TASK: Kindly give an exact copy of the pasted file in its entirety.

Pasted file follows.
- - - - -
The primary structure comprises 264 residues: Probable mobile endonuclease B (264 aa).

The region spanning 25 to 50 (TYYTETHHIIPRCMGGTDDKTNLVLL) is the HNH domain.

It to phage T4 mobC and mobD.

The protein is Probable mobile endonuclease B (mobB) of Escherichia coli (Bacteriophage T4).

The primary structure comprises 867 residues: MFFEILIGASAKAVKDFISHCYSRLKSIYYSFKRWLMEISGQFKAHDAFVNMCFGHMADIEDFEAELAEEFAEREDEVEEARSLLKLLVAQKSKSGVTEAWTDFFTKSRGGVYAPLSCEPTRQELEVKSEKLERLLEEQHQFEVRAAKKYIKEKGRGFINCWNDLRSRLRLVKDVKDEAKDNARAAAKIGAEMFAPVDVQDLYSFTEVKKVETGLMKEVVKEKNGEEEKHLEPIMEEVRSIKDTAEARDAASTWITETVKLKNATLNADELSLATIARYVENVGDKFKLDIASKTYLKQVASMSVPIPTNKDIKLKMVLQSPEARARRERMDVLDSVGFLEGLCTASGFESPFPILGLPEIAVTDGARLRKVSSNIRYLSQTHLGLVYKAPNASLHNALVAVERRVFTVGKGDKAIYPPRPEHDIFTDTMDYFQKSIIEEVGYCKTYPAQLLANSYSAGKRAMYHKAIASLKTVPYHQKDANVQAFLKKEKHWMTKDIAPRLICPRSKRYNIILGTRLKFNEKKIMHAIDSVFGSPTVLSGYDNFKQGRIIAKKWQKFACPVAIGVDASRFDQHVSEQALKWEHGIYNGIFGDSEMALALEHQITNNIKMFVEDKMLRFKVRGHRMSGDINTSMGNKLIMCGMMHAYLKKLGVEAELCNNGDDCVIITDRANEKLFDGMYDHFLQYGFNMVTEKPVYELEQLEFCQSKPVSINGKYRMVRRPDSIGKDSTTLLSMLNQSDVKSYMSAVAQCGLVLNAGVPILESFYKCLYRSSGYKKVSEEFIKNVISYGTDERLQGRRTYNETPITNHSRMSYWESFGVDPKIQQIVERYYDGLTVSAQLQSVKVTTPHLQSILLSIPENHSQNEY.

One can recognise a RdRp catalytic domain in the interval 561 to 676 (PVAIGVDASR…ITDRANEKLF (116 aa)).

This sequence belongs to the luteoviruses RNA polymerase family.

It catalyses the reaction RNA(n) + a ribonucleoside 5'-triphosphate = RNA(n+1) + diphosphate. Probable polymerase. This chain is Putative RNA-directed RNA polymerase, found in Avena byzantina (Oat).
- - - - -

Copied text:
The primary structure comprises 264 residues: Probable mobile endonuclease B (264 aa).

The region spanning 25 to 50 (TYYTETHHIIPRCMGGTDDKTNLVLL) is the HNH domain.

It to phage T4 mobC and mobD.

The protein is Probable mobile endonuclease B (mobB) of Escherichia coli (Bacteriophage T4).

The primary structure comprises 867 residues: MFFEILIGASAKAVKDFISHCYSRLKSIYYSFKRWLMEISGQFKAHDAFVNMCFGHMADIEDFEAELAEEFAEREDEVEEARSLLKLLVAQKSKSGVTEAWTDFFTKSRGGVYAPLSCEPTRQELEVKSEKLERLLEEQHQFEVRAAKKYIKEKGRGFINCWNDLRSRLRLVKDVKDEAKDNARAAAKIGAEMFAPVDVQDLYSFTEVKKVETGLMKEVVKEKNGEEEKHLEPIMEEVRSIKDTAEARDAASTWITETVKLKNATLNADELSLATIARYVENVGDKFKLDIASKTYLKQVASMSVPIPTNKDIKLKMVLQSPEARARRERMDVLDSVGFLEGLCTASGFESPFPILGLPEIAVTDGARLRKVSSNIRYLSQTHLGLVYKAPNASLHNALVAVERRVFTVGKGDKAIYPPRPEHDIFTDTMDYFQKSIIEEVGYCKTYPAQLLANSYSAGKRAMYHKAIASLKTVPYHQKDANVQAFLKKEKHWMTKDIAPRLICPRSKRYNIILGTRLKFNEKKIMHAIDSVFGSPTVLSGYDNFKQGRIIAKKWQKFACPVAIGVDASRFDQHVSEQALKWEHGIYNGIFGDSEMALALEHQITNNIKMFVEDKMLRFKVRGHRMSGDINTSMGNKLIMCGMMHAYLKKLGVEAELCNNGDDCVIITDRANEKLFDGMYDHFLQYGFNMVTEKPVYELEQLEFCQSKPVSINGKYRMVRRPDSIGKDSTTLLSMLNQSDVKSYMSAVAQCGLVLNAGVPILESFYKCLYRSSGYKKVSEEFIKNVISYGTDERLQGRRTYNETPITNHSRMSYWESFGVDPKIQQIVERYYDGLTVSAQLQSVKVTTPHLQSILLSIPENHSQNEY.

One can recognise a RdRp catalytic domain in the interval 561 to 676 (PVAIGVDASR…ITDRANEKLF (116 aa)).

This sequence belongs to the luteoviruses RNA polymerase family.

It catalyses the reaction RNA(n) + a ribonucleoside 5'-triphosphate = RNA(n+1) + diphosphate. Probable polymerase. This chain is Putative RNA-directed RNA polymerase, found in Avena byzantina (Oat).